Here’s a list of links to places and resources in the region. I’ve ridden many of these places and can provide some insight. Please reach out if you have any questions.
State Bicycle Maps
Most states now publish bicycle maps that show traffic counts on many state roads as well as road configuration, the existence of paved shoulders, etc. I’ve found these maps to be of dubious value overall as often times there may be county roads that can better get you to your location. Fortunately, states like Illinois, Minnesota, Missouri and Wisconsin are now offering county maps that allow you to drill down and find lightly traveled roads that will take you just about anywhere you want to go.
Illinois – Illinois doesn’t have a downloadable PDF map, but you can order a paper copy. The good news is that this link does provide downloadable county maps.
Iowa – this link will get you a downloadable PDF file. There’s also a link if you want to order a free hard copy.
Iowa County Maps – I recently found this great resource of all the county maps in Iowa. I’ve downloaded these, so if the site goes away at some point, you can get these by emailing me.
Kansas – the Sunflower state has a colorful statewide downloadable map with city inserts.
Kansas County Maps – Statewide DOT maps for all Kansas counties that show road surfaces but not average traffic oounts.
Minnesota – this is an awesome resource from one of America’s best bicycling states. It includes not only a statewide map but county maps and a whole host of other tools.
Missouri – MoDOT offers statewide, regional and metropolitan maps.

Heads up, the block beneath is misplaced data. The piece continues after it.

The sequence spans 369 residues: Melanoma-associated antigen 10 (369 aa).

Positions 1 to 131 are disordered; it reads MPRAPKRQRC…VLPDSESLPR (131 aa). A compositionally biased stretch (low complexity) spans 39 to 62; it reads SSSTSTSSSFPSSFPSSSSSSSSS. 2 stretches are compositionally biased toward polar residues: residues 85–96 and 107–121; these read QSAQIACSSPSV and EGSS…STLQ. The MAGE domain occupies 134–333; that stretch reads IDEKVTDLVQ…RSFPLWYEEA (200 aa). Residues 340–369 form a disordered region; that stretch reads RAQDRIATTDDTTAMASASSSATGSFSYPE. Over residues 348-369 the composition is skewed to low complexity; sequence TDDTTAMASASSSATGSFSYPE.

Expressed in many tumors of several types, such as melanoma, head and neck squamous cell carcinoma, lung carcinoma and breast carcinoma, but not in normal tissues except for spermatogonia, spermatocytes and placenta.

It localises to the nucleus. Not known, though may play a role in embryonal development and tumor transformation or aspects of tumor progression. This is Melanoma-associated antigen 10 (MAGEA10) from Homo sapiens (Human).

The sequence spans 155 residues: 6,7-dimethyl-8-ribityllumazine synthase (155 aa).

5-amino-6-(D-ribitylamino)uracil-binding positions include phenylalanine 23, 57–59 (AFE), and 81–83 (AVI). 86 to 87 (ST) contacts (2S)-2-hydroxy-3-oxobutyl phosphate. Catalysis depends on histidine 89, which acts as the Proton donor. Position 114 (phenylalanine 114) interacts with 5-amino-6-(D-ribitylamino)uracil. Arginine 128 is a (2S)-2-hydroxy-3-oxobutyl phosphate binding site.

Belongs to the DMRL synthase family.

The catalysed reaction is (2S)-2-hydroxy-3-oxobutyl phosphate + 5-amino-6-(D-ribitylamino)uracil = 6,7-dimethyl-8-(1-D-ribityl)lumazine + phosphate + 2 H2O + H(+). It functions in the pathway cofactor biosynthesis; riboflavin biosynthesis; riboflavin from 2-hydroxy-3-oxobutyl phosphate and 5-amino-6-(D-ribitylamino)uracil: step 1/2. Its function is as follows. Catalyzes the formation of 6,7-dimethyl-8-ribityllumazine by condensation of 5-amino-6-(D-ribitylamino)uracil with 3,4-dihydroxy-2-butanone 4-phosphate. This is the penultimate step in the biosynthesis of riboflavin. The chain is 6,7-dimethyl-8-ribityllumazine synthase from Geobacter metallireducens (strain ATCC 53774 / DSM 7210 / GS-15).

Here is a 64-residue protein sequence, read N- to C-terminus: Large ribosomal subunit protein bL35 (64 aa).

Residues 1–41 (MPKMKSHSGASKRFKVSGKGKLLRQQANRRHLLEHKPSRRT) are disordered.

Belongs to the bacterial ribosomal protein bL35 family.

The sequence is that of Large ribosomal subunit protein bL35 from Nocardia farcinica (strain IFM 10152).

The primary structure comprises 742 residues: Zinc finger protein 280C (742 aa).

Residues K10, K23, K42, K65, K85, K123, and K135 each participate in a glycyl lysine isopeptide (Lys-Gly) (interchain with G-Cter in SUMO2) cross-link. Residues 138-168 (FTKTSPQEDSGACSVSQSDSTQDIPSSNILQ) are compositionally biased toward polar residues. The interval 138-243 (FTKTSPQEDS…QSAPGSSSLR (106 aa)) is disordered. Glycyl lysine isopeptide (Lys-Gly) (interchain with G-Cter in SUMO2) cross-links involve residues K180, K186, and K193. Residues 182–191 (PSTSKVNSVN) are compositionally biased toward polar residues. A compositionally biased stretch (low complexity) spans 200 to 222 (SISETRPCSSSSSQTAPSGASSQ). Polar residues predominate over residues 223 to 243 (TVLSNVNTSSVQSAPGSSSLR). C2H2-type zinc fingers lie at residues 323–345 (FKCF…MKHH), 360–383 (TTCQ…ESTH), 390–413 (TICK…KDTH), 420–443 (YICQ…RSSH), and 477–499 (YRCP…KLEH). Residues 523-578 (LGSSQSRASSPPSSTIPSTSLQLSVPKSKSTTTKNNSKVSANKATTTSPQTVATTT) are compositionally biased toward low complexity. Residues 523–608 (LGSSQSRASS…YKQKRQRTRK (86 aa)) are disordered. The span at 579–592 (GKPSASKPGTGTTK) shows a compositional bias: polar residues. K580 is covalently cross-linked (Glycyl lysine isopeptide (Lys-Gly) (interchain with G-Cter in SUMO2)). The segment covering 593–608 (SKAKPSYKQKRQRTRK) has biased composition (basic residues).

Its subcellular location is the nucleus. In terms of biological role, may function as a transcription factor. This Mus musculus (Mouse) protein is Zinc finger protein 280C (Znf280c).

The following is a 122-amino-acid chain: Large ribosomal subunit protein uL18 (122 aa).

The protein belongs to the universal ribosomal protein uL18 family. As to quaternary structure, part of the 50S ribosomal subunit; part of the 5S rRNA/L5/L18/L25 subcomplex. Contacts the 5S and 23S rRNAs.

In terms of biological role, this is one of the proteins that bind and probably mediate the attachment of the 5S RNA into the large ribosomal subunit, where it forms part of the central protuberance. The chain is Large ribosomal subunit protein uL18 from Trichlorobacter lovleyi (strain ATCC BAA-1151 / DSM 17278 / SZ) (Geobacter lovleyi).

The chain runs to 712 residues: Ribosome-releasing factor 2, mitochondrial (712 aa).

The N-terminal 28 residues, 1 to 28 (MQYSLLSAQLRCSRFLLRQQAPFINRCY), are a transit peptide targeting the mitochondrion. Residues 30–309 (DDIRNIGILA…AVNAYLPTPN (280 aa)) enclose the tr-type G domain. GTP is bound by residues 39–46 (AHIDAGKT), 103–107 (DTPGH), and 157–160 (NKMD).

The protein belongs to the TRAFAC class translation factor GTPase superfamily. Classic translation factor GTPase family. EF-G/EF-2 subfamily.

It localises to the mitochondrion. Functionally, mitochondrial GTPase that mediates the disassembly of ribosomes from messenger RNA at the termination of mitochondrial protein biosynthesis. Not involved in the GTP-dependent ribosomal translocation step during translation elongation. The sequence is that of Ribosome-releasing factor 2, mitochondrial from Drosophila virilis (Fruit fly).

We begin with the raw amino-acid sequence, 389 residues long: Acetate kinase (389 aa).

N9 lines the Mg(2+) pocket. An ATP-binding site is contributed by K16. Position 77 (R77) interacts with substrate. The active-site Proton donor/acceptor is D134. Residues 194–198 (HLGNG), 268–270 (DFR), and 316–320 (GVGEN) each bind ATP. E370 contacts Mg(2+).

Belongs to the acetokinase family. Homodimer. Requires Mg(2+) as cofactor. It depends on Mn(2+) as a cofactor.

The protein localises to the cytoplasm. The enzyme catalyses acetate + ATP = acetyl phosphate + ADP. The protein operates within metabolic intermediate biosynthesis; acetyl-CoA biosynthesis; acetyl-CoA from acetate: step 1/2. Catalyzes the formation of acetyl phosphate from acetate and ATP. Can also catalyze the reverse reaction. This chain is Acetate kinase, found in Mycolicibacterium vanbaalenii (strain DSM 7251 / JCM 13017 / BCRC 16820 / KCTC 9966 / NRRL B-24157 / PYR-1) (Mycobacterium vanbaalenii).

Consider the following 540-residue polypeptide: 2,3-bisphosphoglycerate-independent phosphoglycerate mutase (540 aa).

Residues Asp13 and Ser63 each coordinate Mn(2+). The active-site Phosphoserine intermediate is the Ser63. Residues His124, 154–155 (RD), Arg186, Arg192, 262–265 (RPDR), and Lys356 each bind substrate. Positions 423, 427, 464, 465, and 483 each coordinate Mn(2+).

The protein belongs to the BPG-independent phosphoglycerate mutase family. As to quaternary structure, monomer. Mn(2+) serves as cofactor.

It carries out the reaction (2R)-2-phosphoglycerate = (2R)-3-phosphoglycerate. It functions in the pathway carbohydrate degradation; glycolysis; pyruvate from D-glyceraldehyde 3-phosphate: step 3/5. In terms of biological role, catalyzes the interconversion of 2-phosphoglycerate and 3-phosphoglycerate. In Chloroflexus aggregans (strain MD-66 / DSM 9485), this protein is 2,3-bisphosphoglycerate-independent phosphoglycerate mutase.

Nebraska – Nebraska’s state map is big and colorful and includes inserts for most major cities.
South Dakota – South Dakota’s DOT provides two different maps, one that shows the type of road and the second that shows traffic counts. You can get both here.
Wisconsin – the land of cheese has the most comprehensive mapping resources of any state in the region. That’s not surprising as these folks were building bike trails like Elroy-Sparta back before it was cool.
Rail Trails and Trail Networks
Raccoon River Valley Trail – this is my home town trail and I ride it just about every day. It’s one of the longest completely paved trails in the US and consists of a 71 mile loop with a 13 mile spur to Jefferson. If you’re creative, you can squeeze a century out of it without ever getting on a street. It connects with the Clive Greenbelt for those who want to go further. Usage requires a trail pass. Visit the website and get an annual pass for $25. You’ll be supporting a great trail.
Central Iowa Trails – These folks specialize in off road cycling within an hour of Des Moines. Their site includes trail maps, current trail conditions and more.
Cowboy Trail (Nebraska) – The Cowboy Trail is currently completed bettween Norfolk and Valentine with an extension west to Chadron in the works. When the whole thing is done, it will be the longest rail trail in the world at 321 miles from end to end.
George S. Mickelson Trail (South Dakota) – The Mickelson Trail starts in Edgemont and winds its way north across the Black Hills for 100 miles to the old mining town of Deadwood. This is as close as you can come to mountain riding without being in the mountains.
Bike Law by State